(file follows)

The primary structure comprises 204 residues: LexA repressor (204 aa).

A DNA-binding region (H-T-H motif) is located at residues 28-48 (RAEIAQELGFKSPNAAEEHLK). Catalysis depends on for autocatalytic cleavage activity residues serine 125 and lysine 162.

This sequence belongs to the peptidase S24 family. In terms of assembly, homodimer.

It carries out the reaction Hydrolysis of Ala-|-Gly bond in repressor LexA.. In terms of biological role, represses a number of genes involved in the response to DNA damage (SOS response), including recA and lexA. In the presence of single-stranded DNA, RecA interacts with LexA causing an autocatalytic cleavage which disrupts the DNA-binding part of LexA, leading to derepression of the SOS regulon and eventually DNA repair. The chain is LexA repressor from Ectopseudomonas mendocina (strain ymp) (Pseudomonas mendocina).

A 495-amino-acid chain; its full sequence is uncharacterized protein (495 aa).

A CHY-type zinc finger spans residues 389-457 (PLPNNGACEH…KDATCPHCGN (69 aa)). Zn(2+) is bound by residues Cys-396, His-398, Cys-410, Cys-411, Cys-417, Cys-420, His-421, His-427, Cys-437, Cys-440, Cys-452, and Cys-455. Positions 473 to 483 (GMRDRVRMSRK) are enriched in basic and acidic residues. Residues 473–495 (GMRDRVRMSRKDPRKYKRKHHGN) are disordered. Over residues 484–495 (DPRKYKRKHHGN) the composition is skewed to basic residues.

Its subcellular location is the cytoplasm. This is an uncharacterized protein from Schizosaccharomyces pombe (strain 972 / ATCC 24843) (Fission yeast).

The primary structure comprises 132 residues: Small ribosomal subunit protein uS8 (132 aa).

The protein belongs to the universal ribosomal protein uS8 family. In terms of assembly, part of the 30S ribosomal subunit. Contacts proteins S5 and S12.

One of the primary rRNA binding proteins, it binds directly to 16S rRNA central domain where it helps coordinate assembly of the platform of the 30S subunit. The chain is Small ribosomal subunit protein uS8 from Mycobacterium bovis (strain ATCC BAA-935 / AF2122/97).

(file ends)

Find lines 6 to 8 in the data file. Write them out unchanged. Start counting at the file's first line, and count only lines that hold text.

A CHY-type zinc finger spans residues 389-457 (PLPNNGACEH…KDATCPHCGN (69 aa)). Zn(2+) is bound by residues Cys-396, His-398, Cys-410, Cys-411, Cys-417, Cys-420, His-421, His-427, Cys-437, Cys-440, Cys-452, and Cys-455. Positions 473 to 483 (GMRDRVRMSRK) are enriched in basic and acidic residues. Residues 473–495 (GMRDRVRMSRKDPRKYKRKHHGN) are disordered. Over residues 484–495 (DPRKYKRKHHGN) the composition is skewed to basic residues.

Its subcellular location is the cytoplasm. This is an uncharacterized protein from Schizosaccharomyces pombe (strain 972 / ATCC 24843) (Fission yeast).

The primary structure comprises 132 residues: Small ribosomal subunit protein uS8 (132 aa).